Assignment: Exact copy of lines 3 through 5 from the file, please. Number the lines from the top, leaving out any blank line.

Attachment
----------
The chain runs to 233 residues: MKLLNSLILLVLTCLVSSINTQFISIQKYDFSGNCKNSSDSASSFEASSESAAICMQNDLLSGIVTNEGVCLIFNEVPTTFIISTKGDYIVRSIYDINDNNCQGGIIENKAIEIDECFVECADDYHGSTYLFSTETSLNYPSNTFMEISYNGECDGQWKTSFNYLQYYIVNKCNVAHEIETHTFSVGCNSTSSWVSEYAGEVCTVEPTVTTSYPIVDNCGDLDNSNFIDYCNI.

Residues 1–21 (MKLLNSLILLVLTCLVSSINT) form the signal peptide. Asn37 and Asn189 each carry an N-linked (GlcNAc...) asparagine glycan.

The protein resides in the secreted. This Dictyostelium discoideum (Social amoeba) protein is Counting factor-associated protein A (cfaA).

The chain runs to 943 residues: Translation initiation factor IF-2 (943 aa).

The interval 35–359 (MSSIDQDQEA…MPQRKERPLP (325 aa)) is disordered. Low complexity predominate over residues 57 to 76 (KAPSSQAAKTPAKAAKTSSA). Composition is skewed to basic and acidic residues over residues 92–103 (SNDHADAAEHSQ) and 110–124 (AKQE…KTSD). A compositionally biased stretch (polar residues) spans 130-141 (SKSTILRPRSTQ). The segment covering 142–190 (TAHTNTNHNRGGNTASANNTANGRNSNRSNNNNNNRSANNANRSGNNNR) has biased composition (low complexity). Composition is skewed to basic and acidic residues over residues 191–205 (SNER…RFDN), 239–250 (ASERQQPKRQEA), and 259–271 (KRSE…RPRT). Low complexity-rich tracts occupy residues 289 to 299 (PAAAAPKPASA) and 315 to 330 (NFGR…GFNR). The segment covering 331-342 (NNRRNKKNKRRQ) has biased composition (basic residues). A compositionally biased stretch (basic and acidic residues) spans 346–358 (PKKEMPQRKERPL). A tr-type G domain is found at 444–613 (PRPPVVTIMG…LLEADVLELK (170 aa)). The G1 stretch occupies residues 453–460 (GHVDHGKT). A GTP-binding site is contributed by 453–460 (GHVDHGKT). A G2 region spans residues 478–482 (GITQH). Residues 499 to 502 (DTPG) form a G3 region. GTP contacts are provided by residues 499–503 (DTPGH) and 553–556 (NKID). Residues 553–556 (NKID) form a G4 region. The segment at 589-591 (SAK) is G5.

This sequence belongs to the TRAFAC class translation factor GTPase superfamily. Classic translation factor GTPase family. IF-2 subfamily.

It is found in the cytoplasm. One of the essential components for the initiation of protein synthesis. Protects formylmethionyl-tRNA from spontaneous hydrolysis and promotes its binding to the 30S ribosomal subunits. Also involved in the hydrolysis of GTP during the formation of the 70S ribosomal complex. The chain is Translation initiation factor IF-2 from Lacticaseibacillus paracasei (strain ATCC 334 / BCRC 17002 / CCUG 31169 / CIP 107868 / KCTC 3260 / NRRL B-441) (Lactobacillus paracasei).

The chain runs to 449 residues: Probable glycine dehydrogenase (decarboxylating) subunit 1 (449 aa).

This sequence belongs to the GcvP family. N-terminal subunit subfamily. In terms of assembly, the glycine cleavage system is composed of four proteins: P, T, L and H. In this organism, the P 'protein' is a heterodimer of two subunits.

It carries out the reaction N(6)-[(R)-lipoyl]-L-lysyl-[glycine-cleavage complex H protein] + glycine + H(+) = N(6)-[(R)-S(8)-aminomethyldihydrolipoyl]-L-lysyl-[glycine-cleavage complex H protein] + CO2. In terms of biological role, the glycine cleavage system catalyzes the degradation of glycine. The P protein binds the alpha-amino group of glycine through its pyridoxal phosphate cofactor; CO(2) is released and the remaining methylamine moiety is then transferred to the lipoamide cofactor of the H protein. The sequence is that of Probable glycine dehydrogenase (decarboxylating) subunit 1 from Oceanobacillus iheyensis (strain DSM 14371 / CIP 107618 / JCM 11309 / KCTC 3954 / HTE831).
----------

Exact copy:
The protein resides in the secreted. This Dictyostelium discoideum (Social amoeba) protein is Counting factor-associated protein A (cfaA).

The chain runs to 943 residues: Translation initiation factor IF-2 (943 aa).

The interval 35–359 (MSSIDQDQEA…MPQRKERPLP (325 aa)) is disordered. Low complexity predominate over residues 57 to 76 (KAPSSQAAKTPAKAAKTSSA). Composition is skewed to basic and acidic residues over residues 92–103 (SNDHADAAEHSQ) and 110–124 (AKQE…KTSD). A compositionally biased stretch (polar residues) spans 130-141 (SKSTILRPRSTQ). The segment covering 142–190 (TAHTNTNHNRGGNTASANNTANGRNSNRSNNNNNNRSANNANRSGNNNR) has biased composition (low complexity). Composition is skewed to basic and acidic residues over residues 191–205 (SNER…RFDN), 239–250 (ASERQQPKRQEA), and 259–271 (KRSE…RPRT). Low complexity-rich tracts occupy residues 289 to 299 (PAAAAPKPASA) and 315 to 330 (NFGR…GFNR). The segment covering 331-342 (NNRRNKKNKRRQ) has biased composition (basic residues). A compositionally biased stretch (basic and acidic residues) spans 346–358 (PKKEMPQRKERPL). A tr-type G domain is found at 444–613 (PRPPVVTIMG…LLEADVLELK (170 aa)). The G1 stretch occupies residues 453–460 (GHVDHGKT). A GTP-binding site is contributed by 453–460 (GHVDHGKT). A G2 region spans residues 478–482 (GITQH). Residues 499 to 502 (DTPG) form a G3 region. GTP contacts are provided by residues 499–503 (DTPGH) and 553–556 (NKID). Residues 553–556 (NKID) form a G4 region. The segment at 589-591 (SAK) is G5.